I arrived in Reykjavik at around 6am, which would have been midnight in New York. I had only slept about two hours on the plane, so I couldn’t wait to get to my room and sleep.

I am unexpectedly alone for this part of the journey, so I booked a room in a 10 bed female dorm at a sleek, modern hostel housed in a luxury hotel. Sweet! But since January isn’t high season for travelers to Iceland, I had the whole dorm to myself. I pulled off my pants and bra,  crawled under the down comforter, and was asleep in no time. When I awoke, it was about 2pm local time and a young man was unpacking his things across the room from me! Oops. Someone made a mistake. Or presented me with an unexpected gift? No big deal, I just stayed under the covers until he went away for a while and then got dressed.

The hostel bar and coffee lounge. I think the headache I have right now is from caffeine withdrawal, maybe I should go down there for a while.


I puttered on my computer for a bit, but then realized there might not be much daylight left. It only stays light for about 6 hours in Iceland this time of year, roughly 11am until 5pm. I went to the window to see whether I’d need a jacket and was shocked to see gleaming blue water and snowcapped mountains outside my window!

I didn’t take this picture, but that is the view from my window.

The girls in the lounge downstairs warned me that the grocery store across the street is really expensive and told me to walk a few blocks to the Bonus (I swear, I was sure they were saying Boners.)

At the first corner, I could peer down the street and see the mountains and water. I walked down and took this shot.

This is three blocks from my room.

I can’t wait to explore that coastline. People were jogging along the water’s edge. Lovely!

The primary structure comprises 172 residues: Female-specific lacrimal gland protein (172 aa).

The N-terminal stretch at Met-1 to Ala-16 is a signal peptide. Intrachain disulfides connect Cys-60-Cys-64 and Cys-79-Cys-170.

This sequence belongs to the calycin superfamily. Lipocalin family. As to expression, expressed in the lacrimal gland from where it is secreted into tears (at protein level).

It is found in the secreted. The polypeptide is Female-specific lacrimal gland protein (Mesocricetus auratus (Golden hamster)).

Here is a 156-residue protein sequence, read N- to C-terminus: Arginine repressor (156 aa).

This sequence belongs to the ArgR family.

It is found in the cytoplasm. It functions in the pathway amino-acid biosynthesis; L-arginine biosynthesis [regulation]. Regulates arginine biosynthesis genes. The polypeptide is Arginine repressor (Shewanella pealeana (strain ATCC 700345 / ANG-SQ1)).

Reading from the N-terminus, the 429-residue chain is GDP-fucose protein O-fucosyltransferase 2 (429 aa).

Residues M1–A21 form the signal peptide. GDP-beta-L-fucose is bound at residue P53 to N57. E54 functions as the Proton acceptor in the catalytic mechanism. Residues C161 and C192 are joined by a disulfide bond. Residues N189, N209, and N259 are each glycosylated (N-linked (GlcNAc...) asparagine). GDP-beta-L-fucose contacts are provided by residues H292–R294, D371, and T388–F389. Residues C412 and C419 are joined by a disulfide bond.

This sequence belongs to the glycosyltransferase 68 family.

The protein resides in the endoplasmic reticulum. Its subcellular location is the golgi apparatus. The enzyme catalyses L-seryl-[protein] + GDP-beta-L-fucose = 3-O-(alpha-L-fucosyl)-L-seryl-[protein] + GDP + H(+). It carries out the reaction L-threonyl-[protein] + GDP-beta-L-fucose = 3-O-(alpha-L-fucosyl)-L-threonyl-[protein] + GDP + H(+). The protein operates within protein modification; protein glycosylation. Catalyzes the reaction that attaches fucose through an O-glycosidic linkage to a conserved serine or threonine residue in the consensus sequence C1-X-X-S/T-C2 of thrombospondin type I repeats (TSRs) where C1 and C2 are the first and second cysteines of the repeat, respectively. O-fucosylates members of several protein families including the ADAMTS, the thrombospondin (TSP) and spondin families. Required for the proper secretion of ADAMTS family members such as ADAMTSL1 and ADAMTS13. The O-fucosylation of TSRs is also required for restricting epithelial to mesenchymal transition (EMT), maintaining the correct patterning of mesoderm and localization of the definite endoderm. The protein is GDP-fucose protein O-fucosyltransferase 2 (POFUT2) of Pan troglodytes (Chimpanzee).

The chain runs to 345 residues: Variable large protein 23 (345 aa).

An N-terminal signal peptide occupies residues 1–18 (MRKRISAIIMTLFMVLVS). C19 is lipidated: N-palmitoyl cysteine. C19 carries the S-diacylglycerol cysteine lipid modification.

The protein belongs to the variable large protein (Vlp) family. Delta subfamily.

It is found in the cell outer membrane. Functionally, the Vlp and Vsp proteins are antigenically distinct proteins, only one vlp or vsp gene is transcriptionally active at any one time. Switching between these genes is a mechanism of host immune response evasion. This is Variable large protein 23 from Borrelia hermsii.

The street was full of galleries, salons and stylish boutiques.

My street at sunset (5pm)
Keeping warm is what a lot of Reykjavik fashion is all about.
More warm fuzzy fashion.
The style here feels very Scandinavian, but also a little Eastern European? It’s a unique style for sure.
Vikings pop up in unexpected places.

Buying groceries was a little tricky. All the lunchmeat looked suspiciously like head cheese, except the salami, which was bright pink for some reason. The breads were hard to figure out. I think half of them were cornbreads? But I need to eat in for a while to conserve capital and the hostel has a nice kitchen, so I’m determined to cook.

People were very nice to me at the store. The man behind me in line actually chased me down outside to hand me something I’d left behind at the bagging station! Apparently “Grsht plrekenderken” means “you forgot this pepperoni” in Icelandic.

I was really looking forward to a tour. I’m dying to see the Northern Lights, and there are volcanos and magnificent waterfalls nearby, not to mention those glorious snow peaks. But my editors have dumped a ton of work on me this week, and I may not have time or money for a full-day tour of the area.

Just a reminder that I’m not on vacation here. This is my real life, and budget concerns and work interfere with fun just like they did at home. I will get out and explore that coastline, though, and see what the city has to offer.


Published by Lauren

I'm a nomadic freelance writer, out enjoying the world!


  • Debbie Carter

    January 19, 2014 at 2:30 pm

    It actually looks warmer there than it feels here. Hot chocolate would have been good the past couple of days! Were those real fur coats or faux? Just wondering.

  • Lauren

    January 19, 2014 at 2:50 pm

    I wondered that about the fur – it LOOKED real, but I only saw it through the store windows. I haven’t seen muffs since I was a kid, but I guess they’re a good way to keep your hands warm but your fingertips available for touchscreen use?

  • jasmine

    January 19, 2014 at 5:14 pm

    I think the salami is pink because it might be salmon. Fishing is a big deal there and you’ll probably find fish more frequently than other meats. Enjoy your stay!!!